Brands and a museum with a time tunnel - the British Brands Groups' Annual Reception

The IPKat was invited to attend British Brands Groups Reception last night, which was held at the Museum of Brands in London's fashionable Notting Hill. Although she prefers water (still - not sparkling) to Champagne, this Kat betook herself to this merriment and was not disappointed.

John Bebbington (right), chairman of the British Brands Group (BBG), gave a short and concise presentation ("under ten minutes") highlighting the BBG's activities over the last years, which include the encouragement of "vigorous competition in the grocery market" (a new Code of Practice is coming into force today). The BBG also held an exhibition on branding in the House of Commons last year which eventually (after a discussion with IP Minister David Lammy) led to a Ministerial conference "Branding in a modern economy" last November. John advised that the accompanying report should be out soon, making a "clear case for branding to feature centrally in Government policy". Other BBG activities over the last year, inter alia, included brands lectures and efforts to tackle misleading and look-alike packaging (BBG has commissioned a consumer study on this topic) - surely a worthwhile cause.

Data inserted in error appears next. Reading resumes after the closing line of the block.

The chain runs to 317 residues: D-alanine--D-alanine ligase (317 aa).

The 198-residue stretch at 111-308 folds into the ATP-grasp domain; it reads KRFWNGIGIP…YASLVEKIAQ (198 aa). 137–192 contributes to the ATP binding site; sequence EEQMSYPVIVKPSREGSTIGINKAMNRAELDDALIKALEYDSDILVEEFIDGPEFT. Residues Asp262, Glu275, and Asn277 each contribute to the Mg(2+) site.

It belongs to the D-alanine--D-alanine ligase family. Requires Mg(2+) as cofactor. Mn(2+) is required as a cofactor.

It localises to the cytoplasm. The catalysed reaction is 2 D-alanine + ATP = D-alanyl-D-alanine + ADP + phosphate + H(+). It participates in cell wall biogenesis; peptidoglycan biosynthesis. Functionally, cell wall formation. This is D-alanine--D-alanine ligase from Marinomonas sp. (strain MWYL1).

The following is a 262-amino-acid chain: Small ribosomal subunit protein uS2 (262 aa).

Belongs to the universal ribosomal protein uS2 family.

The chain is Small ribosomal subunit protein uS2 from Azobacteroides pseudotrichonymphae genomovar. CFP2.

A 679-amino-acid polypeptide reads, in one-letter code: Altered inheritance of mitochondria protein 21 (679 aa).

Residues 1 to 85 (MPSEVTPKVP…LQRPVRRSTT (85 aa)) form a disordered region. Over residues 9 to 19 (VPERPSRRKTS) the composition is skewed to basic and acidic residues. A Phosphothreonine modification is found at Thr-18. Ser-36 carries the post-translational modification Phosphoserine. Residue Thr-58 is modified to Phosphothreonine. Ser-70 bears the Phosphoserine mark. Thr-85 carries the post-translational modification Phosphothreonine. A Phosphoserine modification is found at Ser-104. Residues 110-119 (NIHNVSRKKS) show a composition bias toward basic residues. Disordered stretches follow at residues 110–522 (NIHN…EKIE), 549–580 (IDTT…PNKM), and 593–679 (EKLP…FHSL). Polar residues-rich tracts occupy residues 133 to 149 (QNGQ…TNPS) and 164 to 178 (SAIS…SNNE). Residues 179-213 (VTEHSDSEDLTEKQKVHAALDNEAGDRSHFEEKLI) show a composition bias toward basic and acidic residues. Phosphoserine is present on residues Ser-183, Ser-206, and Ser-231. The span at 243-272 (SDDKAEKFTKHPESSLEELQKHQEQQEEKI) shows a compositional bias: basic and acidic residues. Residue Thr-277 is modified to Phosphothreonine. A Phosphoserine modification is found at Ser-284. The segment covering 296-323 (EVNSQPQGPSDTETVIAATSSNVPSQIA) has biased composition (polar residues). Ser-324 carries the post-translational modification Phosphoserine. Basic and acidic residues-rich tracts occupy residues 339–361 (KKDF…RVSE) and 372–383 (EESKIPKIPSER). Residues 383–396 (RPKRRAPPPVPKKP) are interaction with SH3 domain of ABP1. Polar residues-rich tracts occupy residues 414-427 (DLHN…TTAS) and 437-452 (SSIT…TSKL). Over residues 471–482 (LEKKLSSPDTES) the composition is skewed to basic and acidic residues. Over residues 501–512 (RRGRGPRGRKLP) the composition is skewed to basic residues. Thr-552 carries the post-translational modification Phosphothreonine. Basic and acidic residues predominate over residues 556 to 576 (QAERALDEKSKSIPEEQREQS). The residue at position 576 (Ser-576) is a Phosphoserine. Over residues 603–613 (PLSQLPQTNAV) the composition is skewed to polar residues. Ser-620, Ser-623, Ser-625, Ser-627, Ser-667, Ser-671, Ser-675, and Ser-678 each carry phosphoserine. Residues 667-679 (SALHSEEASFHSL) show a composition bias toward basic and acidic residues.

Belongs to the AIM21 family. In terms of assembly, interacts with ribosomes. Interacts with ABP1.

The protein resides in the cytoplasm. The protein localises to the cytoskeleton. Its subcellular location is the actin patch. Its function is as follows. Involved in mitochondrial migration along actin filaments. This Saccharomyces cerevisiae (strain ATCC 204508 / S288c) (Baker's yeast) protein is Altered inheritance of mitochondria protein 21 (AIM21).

It was an interesting evening and the attendees were equally impressed by the Museum of Brands' numerous exhibits and impressive "time tunnel" of cartons and bottles as they were by the multitude of networking possibilities the evening provided (see left). This Kat would like to take this opportunity to thank Kat Jeremy for allowing her to take his place.
Brands and a museum with a time tunnel - the British Brands Groups' Annual Reception Brands and a museum with a time tunnel - the British Brands Groups' Annual Reception Reviewed by Birgit Clark on Thursday, February 04, 2010 Rating: 5

1 comment:

  1. Having recently visited the Museum of Brands I was amused to see that the lemon-shaped packaging made by Borden from the famous passing off case of Reckitt and Coleman v Borden (the Jif lemon case) was sat alongside the genuine jif lemon packaging in the time tunnel of packaging, as an example of how this packaging has 'changed' over time. An excellent example of how similar the 'passed off' lemon really was.


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